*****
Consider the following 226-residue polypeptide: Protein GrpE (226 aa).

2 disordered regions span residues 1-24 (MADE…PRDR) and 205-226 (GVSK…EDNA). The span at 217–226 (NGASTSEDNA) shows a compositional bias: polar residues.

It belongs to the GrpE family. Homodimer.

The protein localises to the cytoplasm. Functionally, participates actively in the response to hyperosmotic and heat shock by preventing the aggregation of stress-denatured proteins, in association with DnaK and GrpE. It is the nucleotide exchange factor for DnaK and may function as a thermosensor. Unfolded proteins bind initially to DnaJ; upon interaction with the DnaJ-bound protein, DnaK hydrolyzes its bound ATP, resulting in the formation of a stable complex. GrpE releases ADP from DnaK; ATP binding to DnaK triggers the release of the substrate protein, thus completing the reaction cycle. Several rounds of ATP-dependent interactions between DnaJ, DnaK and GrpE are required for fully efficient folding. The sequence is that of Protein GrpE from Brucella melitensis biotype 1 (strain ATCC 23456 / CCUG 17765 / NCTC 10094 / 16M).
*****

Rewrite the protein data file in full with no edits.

Consider the following 226-residue polypeptide: Protein GrpE (226 aa).

2 disordered regions span residues 1-24 (MADE…PRDR) and 205-226 (GVSK…EDNA). The span at 217–226 (NGASTSEDNA) shows a compositional bias: polar residues.

It belongs to the GrpE family. Homodimer.

The protein localises to the cytoplasm. Functionally, participates actively in the response to hyperosmotic and heat shock by preventing the aggregation of stress-denatured proteins, in association with DnaK and GrpE. It is the nucleotide exchange factor for DnaK and may function as a thermosensor. Unfolded proteins bind initially to DnaJ; upon interaction with the DnaJ-bound protein, DnaK hydrolyzes its bound ATP, resulting in the formation of a stable complex. GrpE releases ADP from DnaK; ATP binding to DnaK triggers the release of the substrate protein, thus completing the reaction cycle. Several rounds of ATP-dependent interactions between DnaJ, DnaK and GrpE are required for fully efficient folding. The sequence is that of Protein GrpE from Brucella melitensis biotype 1 (strain ATCC 23456 / CCUG 17765 / NCTC 10094 / 16M).